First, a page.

Hey Alex,

It is quite easy to do within R, and not to have to go through the laborious route of exporting your data to Excel and then importing it to some silly online heatmap tool.

You should research how to perform data-frame subsetting in R. Your data is probably an *ExpressionSet* object, but it is still easy.

Here is a completely reproducible example:

## 1, Download some already-normalised sample data

```
library(Biobase)
library(GEOquery)
gset <- getGEO("GSE1460", GSEMatrix =TRUE, getGPL=FALSE)[[1]]
class(gset)
[1] "ExpressionSet"
attr(,"package")
[1] "Biobase"
gset
ExpressionSet (storageMode: lockedEnvironment)
assayData: 22283 features, 15 samples
element names: exprs
protocolData: none
phenoData
sampleNames: GSM24511 GSM24609 ... GSM24622 (15 total)
varLabels: title geo_accession ... data_row_count (32 total)
varMetadata: labelDescription
featureData: none
experimentData: use 'experimentData(object)'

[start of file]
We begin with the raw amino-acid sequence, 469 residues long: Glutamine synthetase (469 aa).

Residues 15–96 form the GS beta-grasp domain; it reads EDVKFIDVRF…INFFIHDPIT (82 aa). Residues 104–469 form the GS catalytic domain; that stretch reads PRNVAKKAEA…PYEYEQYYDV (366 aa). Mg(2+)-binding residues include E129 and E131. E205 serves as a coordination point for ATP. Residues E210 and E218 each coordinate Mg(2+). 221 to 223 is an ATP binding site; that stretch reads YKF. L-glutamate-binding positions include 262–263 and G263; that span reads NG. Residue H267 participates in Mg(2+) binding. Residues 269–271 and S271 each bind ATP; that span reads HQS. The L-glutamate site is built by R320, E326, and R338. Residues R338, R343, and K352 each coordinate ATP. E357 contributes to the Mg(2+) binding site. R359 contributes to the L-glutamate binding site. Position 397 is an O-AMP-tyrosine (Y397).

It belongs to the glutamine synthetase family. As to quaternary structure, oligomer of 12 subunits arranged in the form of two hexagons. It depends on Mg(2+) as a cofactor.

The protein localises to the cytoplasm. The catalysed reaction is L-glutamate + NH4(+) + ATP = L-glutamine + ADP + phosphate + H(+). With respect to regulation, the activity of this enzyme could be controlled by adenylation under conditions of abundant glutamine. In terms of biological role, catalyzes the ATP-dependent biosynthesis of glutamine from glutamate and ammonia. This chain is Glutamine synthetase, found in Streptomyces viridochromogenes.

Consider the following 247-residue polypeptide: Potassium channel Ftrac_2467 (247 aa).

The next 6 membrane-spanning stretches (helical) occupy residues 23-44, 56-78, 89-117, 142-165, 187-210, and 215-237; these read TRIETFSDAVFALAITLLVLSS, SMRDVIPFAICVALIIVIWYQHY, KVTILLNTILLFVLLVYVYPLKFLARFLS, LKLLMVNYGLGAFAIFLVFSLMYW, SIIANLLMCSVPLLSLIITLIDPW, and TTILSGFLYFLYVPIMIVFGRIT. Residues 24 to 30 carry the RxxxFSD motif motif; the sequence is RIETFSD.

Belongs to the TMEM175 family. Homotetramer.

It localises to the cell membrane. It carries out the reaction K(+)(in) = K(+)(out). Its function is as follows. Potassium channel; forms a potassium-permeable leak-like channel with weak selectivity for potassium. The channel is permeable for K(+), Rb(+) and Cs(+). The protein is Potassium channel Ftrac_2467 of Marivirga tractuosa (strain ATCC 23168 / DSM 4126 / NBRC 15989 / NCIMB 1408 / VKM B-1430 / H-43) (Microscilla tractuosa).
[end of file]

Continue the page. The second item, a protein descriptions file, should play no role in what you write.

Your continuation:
pubMedIds: 15210650
Annotation: GPL96
```

## 2, randomly select 50 probes and pretend that they are the statistically significant ones

```
sigprobes <- sample(rownames(gset), 50)
```

With *limma* output from `topTable()`

, you can filter your object easily like this (where *results_table* contains the output of `topTable()`

):

```
results_table_filt <- subset(results_table, abs(logFC) > 2 & adj.P.Val <= 0.05)
```

...then just take the rownames of `results_table_filt`

(or the first column, whichever has the names), and then use these to subset your expression matrix as I do in part 4 (below). Using this `subset()`

command, I am filtering based on absolute log (base 2) fold-change > 2, and adjusted p-value <= 0.05.

## 3, transform our expression data by scaling row-wise

```
heat <- t(scale(t(exprs(gset))))
```

## 4, subset our data with the statistically significant probes

```
heat <- heat[sigprobes,]
```

This works here because the rownames of heat are probe names

## 5, generate simple heatmap

```
heatmap(heat)
```

Please look up other heatmap functions, such as `pheatmap()`

, `heatmap.2()`

, and `Heatmap()`

(from *ComplexHeatmap*). There are many tutorials and posts on the Web, including on Biostars.

Kevin

Thank you very much, Kevin! I will give this a go!